A New Year’s (Decade’s) Resolution?—Be more like Jesus—Some lessons for Unitarian & Free Christians from the Marginal Mennonites and some Trappist Monks

Introduction to the reading

I subscribe to a online group called “The Marginal Mennonite Society” — indeed, I consider myself to be a Marginal Mennonite because I find myself very much in agreement with the spirit of their public declaration. For your information and, I hope interest and enjoyment, we’ll read that in a moment. But, having admitted this affiliation, as a minister on the roll of the General Assembly of Unitarian and Free Christian Churches it seems important to point out why this is neither odd nor in conflict with my formal status as a minster.  It is because our own church’s origins in Poland during the sixteenth-century are to be found in exactly the same broad, Radical Reformation, Anabaptist movement that gave birth to the Mennonites — we’re very much brothers and sisters with them. This is no better illustrated than via a study of the Collegiants who contained various members from anabaptist groups across Europe (including Mennonites and Socinian/Unitarians) and who included among its members Benedict Spinoza.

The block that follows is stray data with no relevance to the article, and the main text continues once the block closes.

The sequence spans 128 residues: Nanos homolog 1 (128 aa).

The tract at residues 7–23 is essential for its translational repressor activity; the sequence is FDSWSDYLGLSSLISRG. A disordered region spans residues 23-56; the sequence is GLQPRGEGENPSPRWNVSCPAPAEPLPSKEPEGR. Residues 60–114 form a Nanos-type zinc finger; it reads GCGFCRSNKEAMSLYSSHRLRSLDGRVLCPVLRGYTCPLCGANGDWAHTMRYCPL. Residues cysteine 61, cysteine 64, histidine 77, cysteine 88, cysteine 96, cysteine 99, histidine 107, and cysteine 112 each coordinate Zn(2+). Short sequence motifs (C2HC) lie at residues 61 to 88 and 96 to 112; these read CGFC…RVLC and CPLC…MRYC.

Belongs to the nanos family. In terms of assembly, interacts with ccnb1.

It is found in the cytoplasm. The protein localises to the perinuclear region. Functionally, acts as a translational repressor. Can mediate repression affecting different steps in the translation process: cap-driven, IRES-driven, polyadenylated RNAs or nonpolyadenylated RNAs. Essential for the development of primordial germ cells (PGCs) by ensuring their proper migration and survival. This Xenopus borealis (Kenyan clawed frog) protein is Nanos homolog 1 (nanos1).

Anyway, the “The Marginal Mennonite Society” is often posting all kinds of interesting information about remarkable people and groups who have lived and still live the kind of life espoused by the group including, now and then, the odd Unitarian, Free Christian and Universalist. But last week they posted the list you have on your order of service that served as the New Year’s resolutions posted (or at least re-posted) by a bunch of Trappist monks living in the hills of central Kentucky in the Abbey of Gethsemani. Some of you may already know of this Abbey because it’s the one where Thomas Merton spent a number of years. I’ll read out that list after we have heard the Declaration.

READING
Declaration of the Marginal Mennonite Society

We are Marginal Mennonites and we’re not ashamed. We’re marginal because no respectable Mennonite organization would have us. Yet we consider ourselves legitimate heirs to the Anabaptist tradition.

We reject creeds, doctrines, rites, and rituals. Because they’re man-made, created for the purpose of excluding people. Their primary function is to determine who’s in and who’s out.

We are inclusive. There are no dues or fees for membership. The only requirement is the desire to identify as a Marginal Mennonite. If you say you’re a Marginal Mennonite that’s good enough for us.